House Homeland Security Committee Chairman, Bennie Thompson, and Management, Investigations, and Oversight Subcommittee Chairman Christopher Carney are questioning DHS’s lack of communication with the presidential campaigns as was expected to be one of several efforts to smooth the presidential transition process for the Department. CQ reported this morning that a letter sent Friday from Thompson and Carney to Chertoff asked “why the department was confused” about whether DHS should contact the candidates. One reason may be some conflicting advice from the policy community and from the White House.
What started this debate was a hearing last week at which Undersecretary of Homeland Security for Management Elaine Duke told the Senate Homeland Security Subcommittee on Oversight of Government Management, that while the routine transition briefing books are being compiled for the presidential nominees, neither campaign has been contacted. She also noted that nor has either campaign reached out to them.
The implied concern is that the campaigns want to avoid being perceived as presumptuous by engaging executive agencies on the subject of transition planning. So why won’t DHS just reach out to them? The National Academy of Public Administration urged this, the DHS’s own Administration transition planning recommends it, and just about any pundit would suggest it goes without saying.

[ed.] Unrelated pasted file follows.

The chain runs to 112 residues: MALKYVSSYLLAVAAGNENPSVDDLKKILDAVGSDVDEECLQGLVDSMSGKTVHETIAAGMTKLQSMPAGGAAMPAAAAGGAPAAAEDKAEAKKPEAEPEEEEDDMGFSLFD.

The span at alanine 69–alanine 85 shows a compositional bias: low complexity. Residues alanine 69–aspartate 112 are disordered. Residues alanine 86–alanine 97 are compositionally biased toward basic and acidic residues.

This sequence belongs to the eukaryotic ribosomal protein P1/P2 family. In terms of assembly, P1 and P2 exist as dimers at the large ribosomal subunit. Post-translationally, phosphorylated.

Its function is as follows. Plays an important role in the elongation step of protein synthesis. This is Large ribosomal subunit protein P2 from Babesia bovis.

The problem may rest in a White House memorandum sent to all executive agencies – including DHS – on April 22 that requires they limit any contact with the presidential campaigns. The memorandum is from the President’s Counsel, Fred Fielding. DHS General Counsel, Gus Coldebella, distributed the memo to all DHS personnel two days later. The memo from Fielding explains in essence that no contact with the presidential campaigns may take place without White House approval from one of the following individuals:
• Chief of Staff to the President,
• Deputy Chief of Staff to the President for Policy,
• Deputy Chief of Staff to the President for Operations,
• Counselor to the President, or
• Assistant to the President for Strategic Initiatives and External Affairs
No wonder the Department of Homeland Security is reluctant to reach out. The campaigns won’t initiate contact for political reasons mentioned above. DHS is told not to share any information with the presidential campaigns that isn’t publicly available without going to the White House first.
This level of control is perhaps to be expected, but DHS is under unique demands to make sure that the incoming President’s team is ready to execute a seamless hand-off during a heightened level of risk to the homeland. It seems odd that the White House wouldn’t make a deliberate exception to these constraints in the case of DHS.